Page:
7. Ring sling
There are so many different kinds of carriers out there, it can be overwhelming. But this is supposed to be a minimalist list, not a confusing list! Ring slings don't require any special learning curve or talent. It took me about three tries before I felt confident wearing Austen, and after that it was bliss! I loved my ring sling; I wore her all the time. It was a life-saver, as mommy to a newborn and rambunctious two-year-old. And another reason the ring-sling makes this minimalist list is because of the price. Other carriers can cost about $100 or more, but you can buy a ring sling for about half that price. And if you have any amount of sewing machine skills whatsoever, you can also make your own ring sling. It's one of the easiest things to sew. And then when people ask you where you got that beautiful carrier (because the fabric you picked out was not only on sale, but also totally unique and gorgeous, you frugal, artsy mama, you) you get to sound super impressive when you say, "Oh, I just whipped this up over the weekend!" No one has to know it took you 15 minutes and cost only $20.
8. Swaddle blankets
I didn't have swaddle blankets with River, but ohh how I wish I did. Austen spent about 75% of the first two months of her life swaddled up nice and snug, using Aden and Anais blankets. But here's some more good news -- while those name-brand blankets are pretty pricey at $35, you can buy your own cotton gauze or muslin fabric for as little as $2 a yard, and then dye it whatever color you want. Then go crazy and potato-stamp some cute stars on it or whatever. (Like I said, frugal AND artsy, right?)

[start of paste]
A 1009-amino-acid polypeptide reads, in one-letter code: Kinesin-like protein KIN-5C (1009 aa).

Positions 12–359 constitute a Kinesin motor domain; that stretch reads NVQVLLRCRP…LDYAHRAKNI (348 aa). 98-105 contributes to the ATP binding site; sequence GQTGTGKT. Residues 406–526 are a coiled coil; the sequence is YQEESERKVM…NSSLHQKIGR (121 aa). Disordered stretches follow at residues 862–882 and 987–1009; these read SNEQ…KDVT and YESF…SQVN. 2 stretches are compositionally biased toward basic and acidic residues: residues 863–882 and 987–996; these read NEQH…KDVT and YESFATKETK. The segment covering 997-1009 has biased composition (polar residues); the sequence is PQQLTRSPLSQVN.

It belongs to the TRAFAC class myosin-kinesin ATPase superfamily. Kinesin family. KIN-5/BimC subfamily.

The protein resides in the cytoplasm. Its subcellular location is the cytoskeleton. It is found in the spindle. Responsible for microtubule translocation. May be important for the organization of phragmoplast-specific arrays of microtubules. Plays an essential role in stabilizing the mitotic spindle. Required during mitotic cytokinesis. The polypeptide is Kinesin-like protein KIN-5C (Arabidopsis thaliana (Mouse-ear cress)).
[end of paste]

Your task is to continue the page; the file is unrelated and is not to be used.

9. Coconut oil
Coconut oil can be used for so many things: a gentle, completely natural, not to mention antimicrobial and antibacterial diaper rash ointment (that is safe for those cloth diapers), a thermometer lubricant, a lotion, and cradle cap cream to name a few. I love coconut oil probably as much as I love swaddle blankets. And almost as much as I love ring slings. The awesome thing about coconut oil is that you use so little of it. A jar could easily last you a year or more. The stuff is amazing.
Teeny tiny baby socks, what is cuter! Except your actual baby, of course. I don't think you can have enough newborn socks. For starters, you'll loose them like they're going out of style. Baby will kick them off, they'll get eaten by the dryer, and it will be impossible to keep up with them because they are so damn small. Second, socks will help keep Baby at the right temperature. Although River was born in August in Texas and he spent most his day naked, I almost always had socks on him. His little toes would get cool to the touch. And of course, if your baby is born in the cooler months, socks are helpful for obvious reasons.
11. Thick, cozy blanket